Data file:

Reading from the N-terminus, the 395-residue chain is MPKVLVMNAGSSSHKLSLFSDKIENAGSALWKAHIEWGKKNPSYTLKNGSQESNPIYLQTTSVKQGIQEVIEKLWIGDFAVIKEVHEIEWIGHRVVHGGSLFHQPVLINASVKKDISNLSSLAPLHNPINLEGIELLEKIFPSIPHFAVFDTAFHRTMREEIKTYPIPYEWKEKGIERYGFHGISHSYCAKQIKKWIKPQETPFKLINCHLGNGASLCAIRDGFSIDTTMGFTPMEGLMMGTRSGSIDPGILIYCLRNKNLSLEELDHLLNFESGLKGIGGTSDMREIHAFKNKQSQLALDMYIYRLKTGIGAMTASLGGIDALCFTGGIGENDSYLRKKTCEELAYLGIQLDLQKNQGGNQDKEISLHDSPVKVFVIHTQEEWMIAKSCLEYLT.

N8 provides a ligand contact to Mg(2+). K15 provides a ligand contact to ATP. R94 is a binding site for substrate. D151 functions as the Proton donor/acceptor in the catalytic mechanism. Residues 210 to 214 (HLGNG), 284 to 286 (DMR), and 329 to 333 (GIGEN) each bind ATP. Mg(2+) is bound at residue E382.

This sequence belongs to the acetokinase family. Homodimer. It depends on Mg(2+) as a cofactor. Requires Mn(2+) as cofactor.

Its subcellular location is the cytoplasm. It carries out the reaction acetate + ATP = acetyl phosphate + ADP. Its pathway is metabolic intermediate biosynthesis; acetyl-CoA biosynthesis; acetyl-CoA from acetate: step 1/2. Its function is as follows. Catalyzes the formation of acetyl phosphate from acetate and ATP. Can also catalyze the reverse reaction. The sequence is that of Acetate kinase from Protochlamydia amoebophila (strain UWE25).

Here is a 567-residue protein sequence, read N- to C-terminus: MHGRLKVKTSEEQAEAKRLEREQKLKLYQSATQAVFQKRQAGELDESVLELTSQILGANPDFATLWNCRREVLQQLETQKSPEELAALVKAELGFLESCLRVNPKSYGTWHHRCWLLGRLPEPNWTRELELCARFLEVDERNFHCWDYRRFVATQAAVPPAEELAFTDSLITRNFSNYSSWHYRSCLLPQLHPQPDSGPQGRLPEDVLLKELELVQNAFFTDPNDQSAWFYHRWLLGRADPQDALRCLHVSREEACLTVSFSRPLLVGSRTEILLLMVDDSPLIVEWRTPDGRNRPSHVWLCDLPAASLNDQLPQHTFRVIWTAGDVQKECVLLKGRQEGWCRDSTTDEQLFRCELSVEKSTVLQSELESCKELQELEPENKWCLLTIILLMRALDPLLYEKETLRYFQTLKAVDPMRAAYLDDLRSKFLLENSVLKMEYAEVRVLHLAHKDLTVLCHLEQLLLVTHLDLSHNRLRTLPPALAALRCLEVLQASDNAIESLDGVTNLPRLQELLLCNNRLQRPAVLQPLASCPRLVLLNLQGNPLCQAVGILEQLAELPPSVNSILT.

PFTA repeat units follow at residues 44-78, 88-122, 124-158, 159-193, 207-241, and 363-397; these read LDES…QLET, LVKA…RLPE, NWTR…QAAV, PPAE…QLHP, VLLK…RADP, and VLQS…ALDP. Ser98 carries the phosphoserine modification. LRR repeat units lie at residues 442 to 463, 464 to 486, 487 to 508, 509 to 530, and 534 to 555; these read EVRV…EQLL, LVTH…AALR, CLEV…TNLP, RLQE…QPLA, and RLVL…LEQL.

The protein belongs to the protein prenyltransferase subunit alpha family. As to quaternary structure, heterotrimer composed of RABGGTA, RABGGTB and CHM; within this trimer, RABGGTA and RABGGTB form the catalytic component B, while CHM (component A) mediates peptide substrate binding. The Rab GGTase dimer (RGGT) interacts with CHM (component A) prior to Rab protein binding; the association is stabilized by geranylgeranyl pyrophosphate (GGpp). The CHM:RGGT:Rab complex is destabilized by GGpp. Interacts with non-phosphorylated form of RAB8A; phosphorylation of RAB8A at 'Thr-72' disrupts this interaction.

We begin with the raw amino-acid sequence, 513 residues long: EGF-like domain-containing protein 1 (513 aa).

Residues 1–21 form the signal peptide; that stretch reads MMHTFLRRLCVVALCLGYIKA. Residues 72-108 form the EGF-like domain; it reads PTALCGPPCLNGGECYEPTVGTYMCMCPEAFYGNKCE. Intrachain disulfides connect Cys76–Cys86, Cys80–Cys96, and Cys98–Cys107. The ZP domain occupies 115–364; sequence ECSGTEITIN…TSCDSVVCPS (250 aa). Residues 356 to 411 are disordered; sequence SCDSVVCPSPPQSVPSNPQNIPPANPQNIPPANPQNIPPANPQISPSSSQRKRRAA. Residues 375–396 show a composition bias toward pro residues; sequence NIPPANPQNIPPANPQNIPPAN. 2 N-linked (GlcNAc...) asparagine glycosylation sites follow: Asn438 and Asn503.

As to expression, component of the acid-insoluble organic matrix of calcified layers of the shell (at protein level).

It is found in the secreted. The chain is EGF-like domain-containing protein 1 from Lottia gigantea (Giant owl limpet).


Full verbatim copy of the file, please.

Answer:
Reading from the N-terminus, the 395-residue chain is MPKVLVMNAGSSSHKLSLFSDKIENAGSALWKAHIEWGKKNPSYTLKNGSQESNPIYLQTTSVKQGIQEVIEKLWIGDFAVIKEVHEIEWIGHRVVHGGSLFHQPVLINASVKKDISNLSSLAPLHNPINLEGIELLEKIFPSIPHFAVFDTAFHRTMREEIKTYPIPYEWKEKGIERYGFHGISHSYCAKQIKKWIKPQETPFKLINCHLGNGASLCAIRDGFSIDTTMGFTPMEGLMMGTRSGSIDPGILIYCLRNKNLSLEELDHLLNFESGLKGIGGTSDMREIHAFKNKQSQLALDMYIYRLKTGIGAMTASLGGIDALCFTGGIGENDSYLRKKTCEELAYLGIQLDLQKNQGGNQDKEISLHDSPVKVFVIHTQEEWMIAKSCLEYLT.

N8 provides a ligand contact to Mg(2+). K15 provides a ligand contact to ATP. R94 is a binding site for substrate. D151 functions as the Proton donor/acceptor in the catalytic mechanism. Residues 210 to 214 (HLGNG), 284 to 286 (DMR), and 329 to 333 (GIGEN) each bind ATP. Mg(2+) is bound at residue E382.

This sequence belongs to the acetokinase family. Homodimer. It depends on Mg(2+) as a cofactor. Requires Mn(2+) as cofactor.

Its subcellular location is the cytoplasm. It carries out the reaction acetate + ATP = acetyl phosphate + ADP. Its pathway is metabolic intermediate biosynthesis; acetyl-CoA biosynthesis; acetyl-CoA from acetate: step 1/2. Its function is as follows. Catalyzes the formation of acetyl phosphate from acetate and ATP. Can also catalyze the reverse reaction. The sequence is that of Acetate kinase from Protochlamydia amoebophila (strain UWE25).

Here is a 567-residue protein sequence, read N- to C-terminus: MHGRLKVKTSEEQAEAKRLEREQKLKLYQSATQAVFQKRQAGELDESVLELTSQILGANPDFATLWNCRREVLQQLETQKSPEELAALVKAELGFLESCLRVNPKSYGTWHHRCWLLGRLPEPNWTRELELCARFLEVDERNFHCWDYRRFVATQAAVPPAEELAFTDSLITRNFSNYSSWHYRSCLLPQLHPQPDSGPQGRLPEDVLLKELELVQNAFFTDPNDQSAWFYHRWLLGRADPQDALRCLHVSREEACLTVSFSRPLLVGSRTEILLLMVDDSPLIVEWRTPDGRNRPSHVWLCDLPAASLNDQLPQHTFRVIWTAGDVQKECVLLKGRQEGWCRDSTTDEQLFRCELSVEKSTVLQSELESCKELQELEPENKWCLLTIILLMRALDPLLYEKETLRYFQTLKAVDPMRAAYLDDLRSKFLLENSVLKMEYAEVRVLHLAHKDLTVLCHLEQLLLVTHLDLSHNRLRTLPPALAALRCLEVLQASDNAIESLDGVTNLPRLQELLLCNNRLQRPAVLQPLASCPRLVLLNLQGNPLCQAVGILEQLAELPPSVNSILT.

PFTA repeat units follow at residues 44-78, 88-122, 124-158, 159-193, 207-241, and 363-397; these read LDES…QLET, LVKA…RLPE, NWTR…QAAV, PPAE…QLHP, VLLK…RADP, and VLQS…ALDP. Ser98 carries the phosphoserine modification. LRR repeat units lie at residues 442 to 463, 464 to 486, 487 to 508, 509 to 530, and 534 to 555; these read EVRV…EQLL, LVTH…AALR, CLEV…TNLP, RLQE…QPLA, and RLVL…LEQL.

The protein belongs to the protein prenyltransferase subunit alpha family. As to quaternary structure, heterotrimer composed of RABGGTA, RABGGTB and CHM; within this trimer, RABGGTA and RABGGTB form the catalytic component B, while CHM (component A) mediates peptide substrate binding. The Rab GGTase dimer (RGGT) interacts with CHM (component A) prior to Rab protein binding; the association is stabilized by geranylgeranyl pyrophosphate (GGpp). The CHM:RGGT:Rab complex is destabilized by GGpp. Interacts with non-phosphorylated form of RAB8A; phosphorylation of RAB8A at 'Thr-72' disrupts this interaction.

We begin with the raw amino-acid sequence, 513 residues long: EGF-like domain-containing protein 1 (513 aa).

Residues 1–21 form the signal peptide; that stretch reads MMHTFLRRLCVVALCLGYIKA. Residues 72-108 form the EGF-like domain; it reads PTALCGPPCLNGGECYEPTVGTYMCMCPEAFYGNKCE. Intrachain disulfides connect Cys76–Cys86, Cys80–Cys96, and Cys98–Cys107. The ZP domain occupies 115–364; sequence ECSGTEITIN…TSCDSVVCPS (250 aa). Residues 356 to 411 are disordered; sequence SCDSVVCPSPPQSVPSNPQNIPPANPQNIPPANPQNIPPANPQISPSSSQRKRRAA. Residues 375–396 show a composition bias toward pro residues; sequence NIPPANPQNIPPANPQNIPPAN. 2 N-linked (GlcNAc...) asparagine glycosylation sites follow: Asn438 and Asn503.

As to expression, component of the acid-insoluble organic matrix of calcified layers of the shell (at protein level).

It is found in the secreted. The chain is EGF-like domain-containing protein 1 from Lottia gigantea (Giant owl limpet).